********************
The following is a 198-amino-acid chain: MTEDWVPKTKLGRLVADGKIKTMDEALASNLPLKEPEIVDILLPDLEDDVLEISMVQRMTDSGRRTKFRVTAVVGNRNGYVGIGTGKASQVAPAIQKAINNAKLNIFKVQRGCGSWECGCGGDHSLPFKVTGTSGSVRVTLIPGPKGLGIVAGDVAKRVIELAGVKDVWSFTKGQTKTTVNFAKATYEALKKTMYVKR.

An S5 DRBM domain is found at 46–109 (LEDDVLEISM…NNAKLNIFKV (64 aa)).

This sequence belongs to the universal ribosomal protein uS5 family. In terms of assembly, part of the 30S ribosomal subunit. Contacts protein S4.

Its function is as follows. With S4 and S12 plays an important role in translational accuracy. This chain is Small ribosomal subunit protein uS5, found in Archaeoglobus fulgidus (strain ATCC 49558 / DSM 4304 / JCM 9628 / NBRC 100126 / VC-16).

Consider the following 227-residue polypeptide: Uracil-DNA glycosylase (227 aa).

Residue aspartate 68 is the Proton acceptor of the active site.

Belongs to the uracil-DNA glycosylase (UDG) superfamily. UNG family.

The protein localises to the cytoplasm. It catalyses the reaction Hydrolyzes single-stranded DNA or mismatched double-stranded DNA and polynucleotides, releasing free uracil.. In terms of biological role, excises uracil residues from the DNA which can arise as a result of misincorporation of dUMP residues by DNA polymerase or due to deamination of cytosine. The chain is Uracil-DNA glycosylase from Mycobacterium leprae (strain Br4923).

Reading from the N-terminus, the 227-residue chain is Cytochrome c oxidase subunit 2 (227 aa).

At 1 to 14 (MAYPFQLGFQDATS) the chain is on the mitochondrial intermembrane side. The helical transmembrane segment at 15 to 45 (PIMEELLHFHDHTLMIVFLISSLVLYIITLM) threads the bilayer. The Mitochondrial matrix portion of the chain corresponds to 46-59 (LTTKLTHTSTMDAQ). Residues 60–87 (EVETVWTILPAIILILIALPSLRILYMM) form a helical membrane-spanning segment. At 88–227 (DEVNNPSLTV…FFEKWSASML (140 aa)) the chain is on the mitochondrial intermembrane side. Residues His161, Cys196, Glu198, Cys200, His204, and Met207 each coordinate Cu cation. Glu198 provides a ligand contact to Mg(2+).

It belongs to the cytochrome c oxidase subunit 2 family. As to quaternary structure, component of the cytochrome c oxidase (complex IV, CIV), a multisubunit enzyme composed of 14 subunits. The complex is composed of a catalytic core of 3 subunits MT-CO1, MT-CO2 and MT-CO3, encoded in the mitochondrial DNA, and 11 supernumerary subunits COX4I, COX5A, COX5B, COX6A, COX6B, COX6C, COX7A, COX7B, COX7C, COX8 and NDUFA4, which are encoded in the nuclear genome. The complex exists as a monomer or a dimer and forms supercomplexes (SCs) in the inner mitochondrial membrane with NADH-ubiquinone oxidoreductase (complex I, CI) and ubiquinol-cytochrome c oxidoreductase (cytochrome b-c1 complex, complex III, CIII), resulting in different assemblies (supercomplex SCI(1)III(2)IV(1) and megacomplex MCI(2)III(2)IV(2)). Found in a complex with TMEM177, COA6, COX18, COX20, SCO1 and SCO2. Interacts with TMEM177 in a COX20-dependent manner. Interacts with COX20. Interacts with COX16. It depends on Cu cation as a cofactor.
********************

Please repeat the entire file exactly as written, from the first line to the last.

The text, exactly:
The following is a 198-amino-acid chain: MTEDWVPKTKLGRLVADGKIKTMDEALASNLPLKEPEIVDILLPDLEDDVLEISMVQRMTDSGRRTKFRVTAVVGNRNGYVGIGTGKASQVAPAIQKAINNAKLNIFKVQRGCGSWECGCGGDHSLPFKVTGTSGSVRVTLIPGPKGLGIVAGDVAKRVIELAGVKDVWSFTKGQTKTTVNFAKATYEALKKTMYVKR.

An S5 DRBM domain is found at 46–109 (LEDDVLEISM…NNAKLNIFKV (64 aa)).

This sequence belongs to the universal ribosomal protein uS5 family. In terms of assembly, part of the 30S ribosomal subunit. Contacts protein S4.

Its function is as follows. With S4 and S12 plays an important role in translational accuracy. This chain is Small ribosomal subunit protein uS5, found in Archaeoglobus fulgidus (strain ATCC 49558 / DSM 4304 / JCM 9628 / NBRC 100126 / VC-16).

Consider the following 227-residue polypeptide: Uracil-DNA glycosylase (227 aa).

Residue aspartate 68 is the Proton acceptor of the active site.

Belongs to the uracil-DNA glycosylase (UDG) superfamily. UNG family.

The protein localises to the cytoplasm. It catalyses the reaction Hydrolyzes single-stranded DNA or mismatched double-stranded DNA and polynucleotides, releasing free uracil.. In terms of biological role, excises uracil residues from the DNA which can arise as a result of misincorporation of dUMP residues by DNA polymerase or due to deamination of cytosine. The chain is Uracil-DNA glycosylase from Mycobacterium leprae (strain Br4923).

Reading from the N-terminus, the 227-residue chain is Cytochrome c oxidase subunit 2 (227 aa).

At 1 to 14 (MAYPFQLGFQDATS) the chain is on the mitochondrial intermembrane side. The helical transmembrane segment at 15 to 45 (PIMEELLHFHDHTLMIVFLISSLVLYIITLM) threads the bilayer. The Mitochondrial matrix portion of the chain corresponds to 46-59 (LTTKLTHTSTMDAQ). Residues 60–87 (EVETVWTILPAIILILIALPSLRILYMM) form a helical membrane-spanning segment. At 88–227 (DEVNNPSLTV…FFEKWSASML (140 aa)) the chain is on the mitochondrial intermembrane side. Residues His161, Cys196, Glu198, Cys200, His204, and Met207 each coordinate Cu cation. Glu198 provides a ligand contact to Mg(2+).

It belongs to the cytochrome c oxidase subunit 2 family. As to quaternary structure, component of the cytochrome c oxidase (complex IV, CIV), a multisubunit enzyme composed of 14 subunits. The complex is composed of a catalytic core of 3 subunits MT-CO1, MT-CO2 and MT-CO3, encoded in the mitochondrial DNA, and 11 supernumerary subunits COX4I, COX5A, COX5B, COX6A, COX6B, COX6C, COX7A, COX7B, COX7C, COX8 and NDUFA4, which are encoded in the nuclear genome. The complex exists as a monomer or a dimer and forms supercomplexes (SCs) in the inner mitochondrial membrane with NADH-ubiquinone oxidoreductase (complex I, CI) and ubiquinol-cytochrome c oxidoreductase (cytochrome b-c1 complex, complex III, CIII), resulting in different assemblies (supercomplex SCI(1)III(2)IV(1) and megacomplex MCI(2)III(2)IV(2)). Found in a complex with TMEM177, COA6, COX18, COX20, SCO1 and SCO2. Interacts with TMEM177 in a COX20-dependent manner. Interacts with COX20. Interacts with COX16. It depends on Cu cation as a cofactor.